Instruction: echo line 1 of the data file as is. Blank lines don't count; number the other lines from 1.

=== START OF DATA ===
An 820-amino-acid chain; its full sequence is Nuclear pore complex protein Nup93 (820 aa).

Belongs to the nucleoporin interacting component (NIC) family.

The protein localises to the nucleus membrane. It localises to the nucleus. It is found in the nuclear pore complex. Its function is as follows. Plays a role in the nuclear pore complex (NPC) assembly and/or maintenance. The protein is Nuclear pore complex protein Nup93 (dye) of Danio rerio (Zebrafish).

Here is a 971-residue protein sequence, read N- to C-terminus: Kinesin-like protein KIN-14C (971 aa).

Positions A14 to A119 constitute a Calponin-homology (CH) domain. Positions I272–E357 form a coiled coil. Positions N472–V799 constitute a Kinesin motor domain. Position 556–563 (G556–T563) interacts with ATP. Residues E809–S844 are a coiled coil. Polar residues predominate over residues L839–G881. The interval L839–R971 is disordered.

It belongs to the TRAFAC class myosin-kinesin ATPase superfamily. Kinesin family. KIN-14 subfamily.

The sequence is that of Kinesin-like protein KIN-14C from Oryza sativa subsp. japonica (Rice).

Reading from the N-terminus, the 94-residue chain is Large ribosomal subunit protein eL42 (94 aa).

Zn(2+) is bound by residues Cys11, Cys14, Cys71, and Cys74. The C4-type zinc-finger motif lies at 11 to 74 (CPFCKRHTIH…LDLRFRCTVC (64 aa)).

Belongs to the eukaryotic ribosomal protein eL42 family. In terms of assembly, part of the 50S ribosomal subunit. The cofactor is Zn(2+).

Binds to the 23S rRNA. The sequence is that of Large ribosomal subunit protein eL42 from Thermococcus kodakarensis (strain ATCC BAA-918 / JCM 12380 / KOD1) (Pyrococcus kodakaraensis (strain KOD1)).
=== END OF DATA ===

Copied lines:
An 820-amino-acid chain; its full sequence is Nuclear pore complex protein Nup93 (820 aa).